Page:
Auto and Manual Focus on SLR camera lens

Discussion in 'Digital Photography' started by YS2003, Aug 4, 2006.

  1. YS2003 macrumors 68020


    Dec 24, 2004
    Finally I have arrived.....
    Most of the lens now come with auto focus (such as Canon's USM). I am curious to know if auto focus mechanism wear out if you use too much. Does manual focus increase the longevity of the lens?
    Also, is it recommended to switch to MF (manual focus) before adjusting focus? I was told as long as I don't hinder the lens's auto focusing, focus can be adjusted in AF mode.

    Edit: I just noticed there was a typo on the title. It should be manual without f.
  2. beavo451 macrumors 6502

    Jun 22, 2006
    Well with anything mechanical, things do wear out, though I doubt the USM motor will wear out anytime soon. There are two main types of AF drives. One is the screw type where a motor in the camera body turns a screw that moves the lens elements back and forth to adjust focus. The second is a motor in the lens itself (Canon USM, Nikon AF-S). It communicates with the camera via electronic contacts. With USM and AF-S, you can turn the focus ring while the camera is focusing and it will immediately revert to manual focus until you restart the focus process. Do NOT try this with a regular (screw-type) AF lens. It will sound very horrible and probably damage the camera's motor.

    I wouldn't worry about the AF wearing out.
  3. ChrisA macrumors G4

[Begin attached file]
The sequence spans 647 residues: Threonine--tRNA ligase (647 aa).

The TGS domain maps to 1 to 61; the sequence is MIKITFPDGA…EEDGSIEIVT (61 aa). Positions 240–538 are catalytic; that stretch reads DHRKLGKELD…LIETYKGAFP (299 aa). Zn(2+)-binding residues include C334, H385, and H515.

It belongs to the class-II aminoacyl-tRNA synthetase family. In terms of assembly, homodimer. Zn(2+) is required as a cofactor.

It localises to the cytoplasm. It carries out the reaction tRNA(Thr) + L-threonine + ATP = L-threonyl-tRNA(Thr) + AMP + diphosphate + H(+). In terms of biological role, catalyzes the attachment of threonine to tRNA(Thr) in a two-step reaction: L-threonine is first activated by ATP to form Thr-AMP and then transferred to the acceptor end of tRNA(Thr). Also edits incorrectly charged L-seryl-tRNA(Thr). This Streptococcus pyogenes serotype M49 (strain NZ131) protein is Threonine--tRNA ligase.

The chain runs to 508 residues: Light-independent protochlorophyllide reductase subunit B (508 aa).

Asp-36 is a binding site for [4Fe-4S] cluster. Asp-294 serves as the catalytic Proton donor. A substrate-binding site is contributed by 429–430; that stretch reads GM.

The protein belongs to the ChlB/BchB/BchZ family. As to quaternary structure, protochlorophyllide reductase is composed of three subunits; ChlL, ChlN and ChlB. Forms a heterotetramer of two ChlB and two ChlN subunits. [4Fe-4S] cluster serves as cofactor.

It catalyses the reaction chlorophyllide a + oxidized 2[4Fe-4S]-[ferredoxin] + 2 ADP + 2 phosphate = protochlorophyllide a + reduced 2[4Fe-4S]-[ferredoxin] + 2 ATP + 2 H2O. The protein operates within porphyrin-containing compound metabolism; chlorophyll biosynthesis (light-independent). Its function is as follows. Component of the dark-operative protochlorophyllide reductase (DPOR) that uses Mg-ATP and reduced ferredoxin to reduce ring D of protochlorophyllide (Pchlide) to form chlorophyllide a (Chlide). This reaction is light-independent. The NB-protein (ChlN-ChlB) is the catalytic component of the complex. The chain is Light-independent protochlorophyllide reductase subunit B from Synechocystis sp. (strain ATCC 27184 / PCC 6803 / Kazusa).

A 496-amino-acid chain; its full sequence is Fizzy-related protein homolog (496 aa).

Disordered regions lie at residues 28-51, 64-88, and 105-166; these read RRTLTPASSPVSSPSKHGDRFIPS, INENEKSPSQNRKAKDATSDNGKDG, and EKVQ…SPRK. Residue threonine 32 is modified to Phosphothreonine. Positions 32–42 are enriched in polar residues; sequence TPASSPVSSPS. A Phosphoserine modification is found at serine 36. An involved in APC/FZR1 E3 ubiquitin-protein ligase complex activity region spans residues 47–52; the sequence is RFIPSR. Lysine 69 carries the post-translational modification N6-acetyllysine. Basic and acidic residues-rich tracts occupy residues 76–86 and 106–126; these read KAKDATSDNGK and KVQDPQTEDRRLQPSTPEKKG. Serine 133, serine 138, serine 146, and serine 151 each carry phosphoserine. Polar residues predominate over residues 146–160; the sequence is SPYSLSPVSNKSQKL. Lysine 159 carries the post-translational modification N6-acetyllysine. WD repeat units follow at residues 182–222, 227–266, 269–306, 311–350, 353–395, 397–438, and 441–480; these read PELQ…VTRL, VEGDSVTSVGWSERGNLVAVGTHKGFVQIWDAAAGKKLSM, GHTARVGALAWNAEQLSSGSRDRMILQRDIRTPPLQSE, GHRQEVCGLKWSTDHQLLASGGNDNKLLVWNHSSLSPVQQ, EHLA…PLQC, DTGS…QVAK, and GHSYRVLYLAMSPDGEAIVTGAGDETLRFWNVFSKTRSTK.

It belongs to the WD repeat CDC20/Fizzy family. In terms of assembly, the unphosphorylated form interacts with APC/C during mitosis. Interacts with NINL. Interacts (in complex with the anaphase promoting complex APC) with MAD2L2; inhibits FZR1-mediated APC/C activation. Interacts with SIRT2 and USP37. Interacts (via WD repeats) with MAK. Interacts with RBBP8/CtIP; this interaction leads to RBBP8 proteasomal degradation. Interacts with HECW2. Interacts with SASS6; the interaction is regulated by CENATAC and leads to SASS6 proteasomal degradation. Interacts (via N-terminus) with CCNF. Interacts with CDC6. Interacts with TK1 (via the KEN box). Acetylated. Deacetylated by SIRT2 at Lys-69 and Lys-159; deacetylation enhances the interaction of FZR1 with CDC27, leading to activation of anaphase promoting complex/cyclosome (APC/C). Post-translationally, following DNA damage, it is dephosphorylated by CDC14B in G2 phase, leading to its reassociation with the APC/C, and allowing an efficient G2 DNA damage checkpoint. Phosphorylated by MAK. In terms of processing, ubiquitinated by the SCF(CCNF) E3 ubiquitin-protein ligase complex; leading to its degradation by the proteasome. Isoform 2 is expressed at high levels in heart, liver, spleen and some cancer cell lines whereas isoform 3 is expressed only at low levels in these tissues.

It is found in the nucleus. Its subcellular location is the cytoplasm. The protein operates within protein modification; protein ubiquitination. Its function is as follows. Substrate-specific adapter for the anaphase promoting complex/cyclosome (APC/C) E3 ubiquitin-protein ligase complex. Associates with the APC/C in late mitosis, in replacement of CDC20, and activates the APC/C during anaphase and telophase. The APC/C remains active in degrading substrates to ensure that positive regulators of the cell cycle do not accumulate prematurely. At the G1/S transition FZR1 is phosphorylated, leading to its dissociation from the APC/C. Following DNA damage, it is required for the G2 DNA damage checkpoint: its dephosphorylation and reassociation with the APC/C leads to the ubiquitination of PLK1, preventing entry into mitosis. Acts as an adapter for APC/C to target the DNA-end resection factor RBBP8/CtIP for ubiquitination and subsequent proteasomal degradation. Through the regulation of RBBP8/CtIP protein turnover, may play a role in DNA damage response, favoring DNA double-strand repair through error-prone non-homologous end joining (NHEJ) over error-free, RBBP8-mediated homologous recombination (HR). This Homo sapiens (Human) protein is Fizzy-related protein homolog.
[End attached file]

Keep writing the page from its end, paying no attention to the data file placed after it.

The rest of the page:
Jan 5, 2006
    Redondo Beach, California
    The answer is "It depends". I'm a Nikon user but this applies to Canon too.

    The new AF lenses are designed to have an "instant" manual focus override where you simply turn the focus ring and the AF stops and lets you overide it manually. The lens is designed this way and will not be damaged. Other AF lenses that are not markd "AFS" will be damaged unless you disengage the AF motor by use of a switch either on the Lens or on the camera body. Canon uses different terms but same deal

    How long will the lens last? The modern AF lenses that use "ultrasonic" motors from Nikon or Canon will likely last for decades. But they are no match for the build quality of older 1960's, 70's or 80's vintage manual focus lenses that were made of solid machined brass and glass. When AF came out they had to lighten the lenses because a small focus motor could not quickly turn a big hunk of solid brass and also there was to much drag in the old style focus helix. The older manual focus Nikon lenses still work fine in the new AF bodies and if you like MF you can buy these MF lenses now for cheap. But even the new lenses that use some plastic parts are well made, some better then others but I'd expect the lenses to outlast the newer camera bodies.

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